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For those of you who are just tuning in, I’m Chris, an intern for Seattle Tilth, and I have a confession to make. Despite working for an organization that seeks “to safeguard our natural resources while building an equitable and sustainable local food system”, at the time I applied to Duke Engage, I really didn’t care all that much about the environment or about food issues. To me, environmental scientists were the people I always saw fooling around in the Nicholas School lobby as I made my way to my chemistry lab in the basement to do “real” work, and with the exception of a brief stint with vegetarianism (more as a test of will than for health or ideological reasons), I never paid too much attention to my food or where it was coming from. I got involved with Seattle Tilth’s Youth Garden Works program for the youth development aspect, having accepted that delving into environmental and food issues was the price I’d have to pay to get to work with the population I wanted to serve.  

I’ve recently noticed some changes though, aside from my sweet farmers tan. I’m still more excited by youth development than food, but after five weeks of tending to the various plants on our farm, they’ve kind of grown on me (pun absolutely intended). I’m much more appreciative of their unique appearances and the special care that each different type requires. Those who have strolled through Wallingford with me have likely been (un)fortunate enough to witness me freaking out about the different varieties of kale planted in a homeowner’s garden or how beautifully their beets are coming in. I’ve never had anything against eating vegetables, but the cooking aspect of the Garden Works program has shown me just how good a meal prepared with nothing but fresh, organic veggies can be. More importantly, my work has also convinced me that that’s the kind of meal that everybody should have access to if they want it. I’ve added terms like food system, food desert, and food justice to my vocabulary.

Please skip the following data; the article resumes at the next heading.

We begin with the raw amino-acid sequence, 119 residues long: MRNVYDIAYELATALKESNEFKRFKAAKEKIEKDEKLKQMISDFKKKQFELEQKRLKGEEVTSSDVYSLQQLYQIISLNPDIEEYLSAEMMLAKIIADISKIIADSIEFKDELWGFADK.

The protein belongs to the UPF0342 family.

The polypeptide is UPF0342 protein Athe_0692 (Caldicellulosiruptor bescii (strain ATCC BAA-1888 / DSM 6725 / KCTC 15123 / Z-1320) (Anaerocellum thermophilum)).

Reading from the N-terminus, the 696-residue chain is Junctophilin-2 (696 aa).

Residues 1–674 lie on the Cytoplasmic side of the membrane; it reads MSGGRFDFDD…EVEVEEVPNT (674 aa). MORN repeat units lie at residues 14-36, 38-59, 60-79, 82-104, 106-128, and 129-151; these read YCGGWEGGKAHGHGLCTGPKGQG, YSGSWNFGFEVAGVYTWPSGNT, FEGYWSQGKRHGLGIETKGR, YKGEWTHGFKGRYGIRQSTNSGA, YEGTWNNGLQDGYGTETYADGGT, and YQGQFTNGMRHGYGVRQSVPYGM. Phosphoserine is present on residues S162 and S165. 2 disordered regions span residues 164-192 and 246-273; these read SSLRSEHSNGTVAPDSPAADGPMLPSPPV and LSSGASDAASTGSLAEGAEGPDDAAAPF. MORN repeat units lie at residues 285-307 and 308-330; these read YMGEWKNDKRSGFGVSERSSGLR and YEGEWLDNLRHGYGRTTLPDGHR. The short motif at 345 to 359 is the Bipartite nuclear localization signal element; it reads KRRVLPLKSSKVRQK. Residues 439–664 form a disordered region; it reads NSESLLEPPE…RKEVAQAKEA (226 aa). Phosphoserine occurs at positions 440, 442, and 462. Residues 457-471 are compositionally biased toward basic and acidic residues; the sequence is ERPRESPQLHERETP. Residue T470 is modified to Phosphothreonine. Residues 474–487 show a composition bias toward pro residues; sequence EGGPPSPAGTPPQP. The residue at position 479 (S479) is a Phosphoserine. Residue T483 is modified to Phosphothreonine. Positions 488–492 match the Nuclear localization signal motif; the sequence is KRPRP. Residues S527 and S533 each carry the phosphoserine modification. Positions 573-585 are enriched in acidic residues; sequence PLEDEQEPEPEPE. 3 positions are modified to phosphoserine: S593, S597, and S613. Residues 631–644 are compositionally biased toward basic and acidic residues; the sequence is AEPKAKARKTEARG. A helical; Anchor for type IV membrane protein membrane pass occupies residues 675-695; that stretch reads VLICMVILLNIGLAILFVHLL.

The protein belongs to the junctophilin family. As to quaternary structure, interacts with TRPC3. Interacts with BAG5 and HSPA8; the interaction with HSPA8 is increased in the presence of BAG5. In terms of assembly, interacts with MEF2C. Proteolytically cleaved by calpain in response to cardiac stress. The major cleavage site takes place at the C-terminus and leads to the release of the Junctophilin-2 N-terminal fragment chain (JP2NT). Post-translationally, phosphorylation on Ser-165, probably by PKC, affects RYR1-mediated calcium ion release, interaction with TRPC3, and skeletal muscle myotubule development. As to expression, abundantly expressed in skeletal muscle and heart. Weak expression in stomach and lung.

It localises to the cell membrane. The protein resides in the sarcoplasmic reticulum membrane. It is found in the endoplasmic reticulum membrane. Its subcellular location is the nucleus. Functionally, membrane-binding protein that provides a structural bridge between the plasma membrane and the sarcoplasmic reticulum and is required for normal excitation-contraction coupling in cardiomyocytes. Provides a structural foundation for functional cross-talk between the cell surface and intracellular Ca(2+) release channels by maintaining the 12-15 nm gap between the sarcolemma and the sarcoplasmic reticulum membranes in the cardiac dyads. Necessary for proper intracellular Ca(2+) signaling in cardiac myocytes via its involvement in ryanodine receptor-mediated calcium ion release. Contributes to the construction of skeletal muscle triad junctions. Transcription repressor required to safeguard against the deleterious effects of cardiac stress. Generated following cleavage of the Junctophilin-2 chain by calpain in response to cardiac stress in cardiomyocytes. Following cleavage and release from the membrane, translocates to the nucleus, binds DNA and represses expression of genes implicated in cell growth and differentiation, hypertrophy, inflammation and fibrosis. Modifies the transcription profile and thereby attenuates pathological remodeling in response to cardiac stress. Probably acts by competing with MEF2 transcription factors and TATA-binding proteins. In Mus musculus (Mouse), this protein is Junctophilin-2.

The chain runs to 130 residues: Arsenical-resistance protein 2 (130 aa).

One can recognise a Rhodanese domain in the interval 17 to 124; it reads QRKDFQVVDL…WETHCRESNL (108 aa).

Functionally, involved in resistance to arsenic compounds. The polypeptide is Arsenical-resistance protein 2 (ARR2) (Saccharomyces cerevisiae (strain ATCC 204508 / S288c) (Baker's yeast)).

I feel very lucky to have stumbled across a new area of interest. I’m curious to know if the other interns have either uncovered a new interest, reinforced an established one, or become less interested in something they previously found exciting. 

Chris 

 


Madeleine
08/06/2013 10:10am

Great post, Chris! I had a very similar experience with vegetables and homegrown produce. I still don't know that much about how to garden or food justice issues, but this summer has really shown me the importance of eating a balanced diet of veggies and protein. I think that for students it can be very challenging; our stipend isn't very conducive to farmer's markets and organic, locally grown produce. Case in point: I've been living on the chewy bars and coffee at the office. But these past six weeks have instilled in me a new found appreciation for local agriculture and healthy living.

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10/14/2013 9:19am

Discipline is the bridge between goals and accomplishment.

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